• Dawson Vosburg

Bad Bible Arguments About Poverty and Economics

Whenever Christians make the argument for economic egalitarianism, there seem to be a set of standard prooftext arguments with which other Christians respond, thinking they’ve ended the conversation. The problem is that this method of “sound-bite” theology is almost always the wrong way to go when trying to build a faithful understanding of how to follow God’s will in the time God placed us in. While these might sound like easy answers to stall dealing with the difficult reality of what the Bible says about poverty, wealth, and economics, they turn out to be bad interpretations and worse applications of God’s word.

“The poor you will always have with you.”

When one Christian says that we ought to work to make sure no one is poor, another Christian often fires back: “Well, Jesus said that the poor will always be with us.” But this turns out to be a silly argument. First of all, Jesus was saying this to his disciples at a particular moment: they would have a lot of time ahead of them to relieve poverty, but Jesus was about to go to the cross. He was not making a proclamation for all time, and he certainly was not issuing a commandment that Christians should never work to eliminate poverty! To use this verse as an argument against welfare and other anti-poverty measures is an irresponsible reading of the Bible.

“The one who is unwilling to work shall not eat.”

Paul’s little quotable from 2 Thessalonians has turned into a justification for a wide variety of economic positions—including, surprisingly, Lenin’s soviet program. Most contemporary Christians, however, use it for similar purposes as the quote from Jesus above: as an easy prooftext to bat down welfare as a Christian option. Yet it isn’t clear that the poor were the targets of this rule of thumb: itinerant preachers abusing the generosity of their hosts, those used to being clients in the Roman patronage system, and the rich used to living as rentiers are perhaps even more plausible targets for Paul’s criticism.

But there is no reason to think that in our contemporary economy, unwillingness to work drives a significant amount of poverty. The non-workers who drive poverty, as I’ve argued before, are people that cannot or should not be working, such as children and the elderly. Since we do not expect those populations to work, this decontextualized prooftext doesn’t accomplish much in the way of rebutting welfare.

It is also telling that Christians so greatly fear the specter of the idle poor but make little noise about the reality of the idle rich. We still live in a world of rentiers—people who can live off of the profits of the wealth they own rather than the fruits of their own labor. There is far less Christian condemnation of the Walmart heirs than there is of a family struggling to make it with the help of food stamps, and this ought to be to our shame.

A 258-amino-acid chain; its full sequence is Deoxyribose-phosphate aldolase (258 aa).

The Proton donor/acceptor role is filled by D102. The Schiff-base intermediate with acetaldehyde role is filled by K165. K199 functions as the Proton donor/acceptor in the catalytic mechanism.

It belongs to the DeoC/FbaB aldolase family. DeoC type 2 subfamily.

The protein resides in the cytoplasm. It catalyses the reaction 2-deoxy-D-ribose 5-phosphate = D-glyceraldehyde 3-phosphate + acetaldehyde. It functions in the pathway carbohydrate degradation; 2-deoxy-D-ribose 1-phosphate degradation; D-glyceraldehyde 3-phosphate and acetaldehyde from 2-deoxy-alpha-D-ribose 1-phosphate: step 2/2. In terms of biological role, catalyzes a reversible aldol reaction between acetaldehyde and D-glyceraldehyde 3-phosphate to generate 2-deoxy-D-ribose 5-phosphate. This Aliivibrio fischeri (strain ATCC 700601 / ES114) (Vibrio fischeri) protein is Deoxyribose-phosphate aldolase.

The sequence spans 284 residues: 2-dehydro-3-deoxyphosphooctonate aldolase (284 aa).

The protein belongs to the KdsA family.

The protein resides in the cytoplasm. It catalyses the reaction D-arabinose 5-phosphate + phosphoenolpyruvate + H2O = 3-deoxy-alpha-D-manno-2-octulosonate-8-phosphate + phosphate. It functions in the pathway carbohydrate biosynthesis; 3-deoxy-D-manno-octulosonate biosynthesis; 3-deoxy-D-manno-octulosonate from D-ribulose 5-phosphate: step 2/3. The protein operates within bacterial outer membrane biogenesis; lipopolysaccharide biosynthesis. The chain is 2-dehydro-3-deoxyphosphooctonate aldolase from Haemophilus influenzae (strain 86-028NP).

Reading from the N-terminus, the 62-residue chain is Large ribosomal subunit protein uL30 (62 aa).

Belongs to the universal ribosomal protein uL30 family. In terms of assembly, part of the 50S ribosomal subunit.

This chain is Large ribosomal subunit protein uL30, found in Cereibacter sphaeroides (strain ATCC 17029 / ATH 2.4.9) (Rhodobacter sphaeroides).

The Parable of the Talents

Jesus’ Parable of the Talents is, like most of Jesus’ parables, a metaphorical statement regarding the Kingdom of God—that is, the return of God’s reign over the world through the restoration of his people which Jesus went around announcing and embodying. To read it as a metaphor for how economies ought to work is simply a mistake. Jesus was not primarily aiming to teach about thrift and investment or to naturalize economic inequality. He was using an image from the world of their day to speak about how his followers ought to be obedient, knowing that God will one day return to judge their faithfulness.

“The borrower is slave to the lender.”

This is a proverb associated with the financial self-help guru Dave Ramsey, who uses it to shame those who carry debts. But this proverb is not obviously condemning people for financial irresponsibility. The surrounding lines give some clues to a different interpretation:

The rich rule over the poor, and the borrower is slave to the lender. Whoever sows injustice reaps calamity, and the rod they wield in fury will be broken. The generous will themselves be blessed, for they share their food with the poor. (Prov 22:7-9)

It seems clear in these proverbs that the rich ruling over the poor is not viewed as a good state of affairs, but rather an unjust one to be corrected by mutuality. Verse 7 is descriptive, not prescriptive.

The Bible has a lot more to say about property, money, and economic life than these decontextualized passages. Whipping them out in an argument is an easy way to get around the hard work of engaging the big set of challenging texts about the topic in God’s word. It’s far more fruitful to go for a sustained account of the whole counsel of Scripture than for a few convenient sound bites. What we find might not be as convenient to us. It might challenge the way things are done in the societies we live in. The goal for Christians, however, is never ease or popularity, but faithfulness.